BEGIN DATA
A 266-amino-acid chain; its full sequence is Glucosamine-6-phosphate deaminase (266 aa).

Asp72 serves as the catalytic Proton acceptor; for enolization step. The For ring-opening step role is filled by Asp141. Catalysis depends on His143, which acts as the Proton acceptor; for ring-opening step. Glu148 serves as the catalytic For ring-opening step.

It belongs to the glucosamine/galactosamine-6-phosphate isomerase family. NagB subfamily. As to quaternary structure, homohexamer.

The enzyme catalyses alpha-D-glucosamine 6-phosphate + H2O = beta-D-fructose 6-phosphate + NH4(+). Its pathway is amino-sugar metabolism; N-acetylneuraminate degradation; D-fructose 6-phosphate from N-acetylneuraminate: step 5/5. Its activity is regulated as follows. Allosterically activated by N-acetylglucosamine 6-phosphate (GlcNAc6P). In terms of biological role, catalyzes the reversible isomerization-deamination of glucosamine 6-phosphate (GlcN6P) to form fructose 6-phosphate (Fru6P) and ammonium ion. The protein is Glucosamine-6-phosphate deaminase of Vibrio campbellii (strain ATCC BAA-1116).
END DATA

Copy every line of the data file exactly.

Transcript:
A 266-amino-acid chain; its full sequence is Glucosamine-6-phosphate deaminase (266 aa).

Asp72 serves as the catalytic Proton acceptor; for enolization step. The For ring-opening step role is filled by Asp141. Catalysis depends on His143, which acts as the Proton acceptor; for ring-opening step. Glu148 serves as the catalytic For ring-opening step.

It belongs to the glucosamine/galactosamine-6-phosphate isomerase family. NagB subfamily. As to quaternary structure, homohexamer.

The enzyme catalyses alpha-D-glucosamine 6-phosphate + H2O = beta-D-fructose 6-phosphate + NH4(+). Its pathway is amino-sugar metabolism; N-acetylneuraminate degradation; D-fructose 6-phosphate from N-acetylneuraminate: step 5/5. Its activity is regulated as follows. Allosterically activated by N-acetylglucosamine 6-phosphate (GlcNAc6P). In terms of biological role, catalyzes the reversible isomerization-deamination of glucosamine 6-phosphate (GlcN6P) to form fructose 6-phosphate (Fru6P) and ammonium ion. The protein is Glucosamine-6-phosphate deaminase of Vibrio campbellii (strain ATCC BAA-1116).